I got mixed responses to my post on What should you really have ready before approaching me as an angel investor? yesterday. The comments on my blog and email (yes, I get email responses to my blog posts) were mostly from entrepreneurs who understood the changed landscape. The comments on my facebook stream from entrepreneurs indicate that my post was bordering on being a venture investor. So, I thought I’d clarify.
The landscape has dramatically changed from a year or two ago when companies got angel funding in India (and I suspect all over the world).
What’s changed you ask?
a) Accelerators and Incubators have increased startup quality. Friends Nandini & Sammer (Morpheus), Pranay Gupta (CIIE), Vijay Anand from India and Dave McClure (US) are doing such an excellent job with accelerating startups that angels are spoiled for choice. A company after having been through their program is a lot more ready and further along the process than others.
b) Angel List, VentureSutra, etc. have made an opaque, fragmented market more open. I get proposals from Israel, US and India for angel investing from companies at various stages now much more efficiently than used to 5 years ago. Previously finding good entrepreneurs was mostly relegated to networking at events or through word-of-mouth. No longer. I took myself off these lists (lack of time) because of the number of requests I got from very high quality entrepreneurs..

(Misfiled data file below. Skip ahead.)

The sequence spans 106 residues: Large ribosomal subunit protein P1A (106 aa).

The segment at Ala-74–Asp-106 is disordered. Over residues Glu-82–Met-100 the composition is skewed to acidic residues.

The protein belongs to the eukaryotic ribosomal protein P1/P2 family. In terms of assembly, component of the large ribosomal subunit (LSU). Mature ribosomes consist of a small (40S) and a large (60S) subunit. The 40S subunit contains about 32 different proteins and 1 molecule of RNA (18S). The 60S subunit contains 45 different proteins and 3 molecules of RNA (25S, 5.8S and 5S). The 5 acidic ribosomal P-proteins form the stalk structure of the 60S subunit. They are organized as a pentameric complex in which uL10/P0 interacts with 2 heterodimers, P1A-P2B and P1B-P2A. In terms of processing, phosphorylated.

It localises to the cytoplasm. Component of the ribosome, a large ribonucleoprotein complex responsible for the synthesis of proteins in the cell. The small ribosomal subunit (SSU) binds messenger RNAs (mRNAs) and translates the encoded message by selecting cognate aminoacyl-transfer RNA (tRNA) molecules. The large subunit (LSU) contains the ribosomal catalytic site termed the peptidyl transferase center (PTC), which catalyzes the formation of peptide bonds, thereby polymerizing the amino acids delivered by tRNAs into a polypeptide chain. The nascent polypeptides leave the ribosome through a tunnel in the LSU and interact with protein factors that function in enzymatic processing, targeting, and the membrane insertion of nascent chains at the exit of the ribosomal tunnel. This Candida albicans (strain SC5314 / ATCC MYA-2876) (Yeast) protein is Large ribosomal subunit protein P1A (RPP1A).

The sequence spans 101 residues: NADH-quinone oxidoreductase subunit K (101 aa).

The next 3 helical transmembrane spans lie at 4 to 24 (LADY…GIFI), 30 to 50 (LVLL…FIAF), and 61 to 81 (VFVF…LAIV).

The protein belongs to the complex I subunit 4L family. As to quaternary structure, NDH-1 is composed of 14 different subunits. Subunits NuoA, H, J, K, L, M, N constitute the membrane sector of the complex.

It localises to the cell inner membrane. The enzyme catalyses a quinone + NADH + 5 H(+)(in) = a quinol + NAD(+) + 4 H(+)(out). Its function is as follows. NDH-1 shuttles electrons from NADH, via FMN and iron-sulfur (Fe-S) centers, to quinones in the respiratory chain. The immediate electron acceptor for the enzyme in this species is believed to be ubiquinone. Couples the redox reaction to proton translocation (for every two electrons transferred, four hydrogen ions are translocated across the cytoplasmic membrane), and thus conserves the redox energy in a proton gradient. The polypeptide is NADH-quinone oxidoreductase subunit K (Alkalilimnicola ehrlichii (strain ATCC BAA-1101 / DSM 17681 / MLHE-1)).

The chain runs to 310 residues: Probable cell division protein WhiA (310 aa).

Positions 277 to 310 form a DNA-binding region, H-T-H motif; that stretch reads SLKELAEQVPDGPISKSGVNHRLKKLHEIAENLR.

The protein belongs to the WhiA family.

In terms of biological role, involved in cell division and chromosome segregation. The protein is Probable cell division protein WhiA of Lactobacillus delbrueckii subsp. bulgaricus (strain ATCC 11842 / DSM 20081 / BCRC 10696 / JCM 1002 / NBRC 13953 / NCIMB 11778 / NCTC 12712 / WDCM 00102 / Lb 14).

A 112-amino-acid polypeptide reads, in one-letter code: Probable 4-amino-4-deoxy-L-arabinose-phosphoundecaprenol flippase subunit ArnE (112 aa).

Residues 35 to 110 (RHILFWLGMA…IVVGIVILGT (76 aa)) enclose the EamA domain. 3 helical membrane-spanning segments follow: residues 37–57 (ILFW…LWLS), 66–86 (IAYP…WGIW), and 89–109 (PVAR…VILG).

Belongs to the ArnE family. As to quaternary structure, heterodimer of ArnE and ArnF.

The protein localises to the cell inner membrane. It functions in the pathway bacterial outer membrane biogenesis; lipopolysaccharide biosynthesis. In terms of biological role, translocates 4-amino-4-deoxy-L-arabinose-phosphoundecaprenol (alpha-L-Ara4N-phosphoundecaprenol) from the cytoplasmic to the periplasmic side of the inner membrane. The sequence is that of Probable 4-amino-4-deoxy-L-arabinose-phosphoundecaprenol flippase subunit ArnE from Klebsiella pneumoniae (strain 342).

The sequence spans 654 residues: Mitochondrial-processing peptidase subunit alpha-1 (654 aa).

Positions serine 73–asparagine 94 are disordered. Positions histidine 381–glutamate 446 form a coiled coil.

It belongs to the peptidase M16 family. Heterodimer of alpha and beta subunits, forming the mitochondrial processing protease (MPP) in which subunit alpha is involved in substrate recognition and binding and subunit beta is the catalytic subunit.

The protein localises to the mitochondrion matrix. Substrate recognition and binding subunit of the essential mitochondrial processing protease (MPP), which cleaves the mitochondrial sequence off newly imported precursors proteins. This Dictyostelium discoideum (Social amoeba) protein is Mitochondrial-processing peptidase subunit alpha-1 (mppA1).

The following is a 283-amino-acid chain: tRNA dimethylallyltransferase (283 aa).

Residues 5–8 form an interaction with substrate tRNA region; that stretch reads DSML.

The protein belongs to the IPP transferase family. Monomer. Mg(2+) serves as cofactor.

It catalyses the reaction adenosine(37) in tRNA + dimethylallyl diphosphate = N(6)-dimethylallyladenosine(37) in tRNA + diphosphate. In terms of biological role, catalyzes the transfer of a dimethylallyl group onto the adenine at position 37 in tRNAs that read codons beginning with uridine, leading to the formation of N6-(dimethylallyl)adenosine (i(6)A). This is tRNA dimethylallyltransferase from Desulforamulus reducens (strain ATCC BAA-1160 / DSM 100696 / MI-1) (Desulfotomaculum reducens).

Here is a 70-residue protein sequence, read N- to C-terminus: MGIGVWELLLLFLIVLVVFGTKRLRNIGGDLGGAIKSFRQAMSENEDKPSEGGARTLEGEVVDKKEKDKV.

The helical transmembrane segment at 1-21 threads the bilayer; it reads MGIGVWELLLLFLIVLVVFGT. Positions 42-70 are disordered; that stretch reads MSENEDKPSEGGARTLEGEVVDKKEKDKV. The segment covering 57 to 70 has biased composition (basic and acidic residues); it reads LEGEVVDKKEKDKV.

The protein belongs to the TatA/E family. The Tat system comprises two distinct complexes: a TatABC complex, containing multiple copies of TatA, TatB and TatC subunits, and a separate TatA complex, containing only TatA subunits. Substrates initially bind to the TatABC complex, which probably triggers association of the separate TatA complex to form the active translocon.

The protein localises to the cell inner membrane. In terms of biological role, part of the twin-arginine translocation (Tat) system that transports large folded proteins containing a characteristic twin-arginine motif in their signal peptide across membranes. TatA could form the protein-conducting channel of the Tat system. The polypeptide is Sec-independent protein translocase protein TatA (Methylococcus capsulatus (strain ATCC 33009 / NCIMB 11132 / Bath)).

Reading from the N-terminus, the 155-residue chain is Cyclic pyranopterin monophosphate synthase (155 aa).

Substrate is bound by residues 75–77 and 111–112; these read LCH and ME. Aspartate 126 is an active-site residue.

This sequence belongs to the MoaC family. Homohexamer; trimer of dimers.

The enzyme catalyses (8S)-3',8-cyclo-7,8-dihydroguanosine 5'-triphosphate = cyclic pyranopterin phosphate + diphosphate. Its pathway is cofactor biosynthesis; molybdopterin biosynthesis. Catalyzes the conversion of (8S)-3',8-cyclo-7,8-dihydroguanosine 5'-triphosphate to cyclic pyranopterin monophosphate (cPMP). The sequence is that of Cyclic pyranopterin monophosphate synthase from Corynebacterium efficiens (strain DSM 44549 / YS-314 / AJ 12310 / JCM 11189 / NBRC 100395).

c) Global competition from higher quality companies. Fellow angel investors such as Pallav and Abhishek (Seeders) and Ravi Trivedi are seeing this also. We get proposals from companies in the US (started by Indians or native Americans) or from Israel (started by locals) a lot more. Indian entrepreneurs (and angel investors) are competing on a global scale. The quality of entrepreneurs is tremendously high and the bar has been forever raised, I believe.
If you are an entrepreneur competing for funds, you no longer are competing against other startups in your domain or geographic area.
So, what is the difference between an angel investor and venture capitalist now is the next question?
I believe there are 3 things:
1. Quantum of funds: If you are an entrepreneur who wants to dilute less and needs less money to grow (for any number of reasons), and your ticket size (amount you need to raise) is less than <$500K, you are more likely going to an angel. It does not stop you from going to a Venture Investor, but the size of the funding means the VC is less likely to give you significant time.
2. Size of market opportunity: There are several opportunities to get exits via smaller acquisitions in the range of $5 to $50 Million. These dont excite most VC’s, but might excite an angel investor.
3. Ability to provide you relevant network and connections. Angels’ who have domain expertise in your startup’s area of focus have depth of relationships which VC’s might not (they have breadth instead).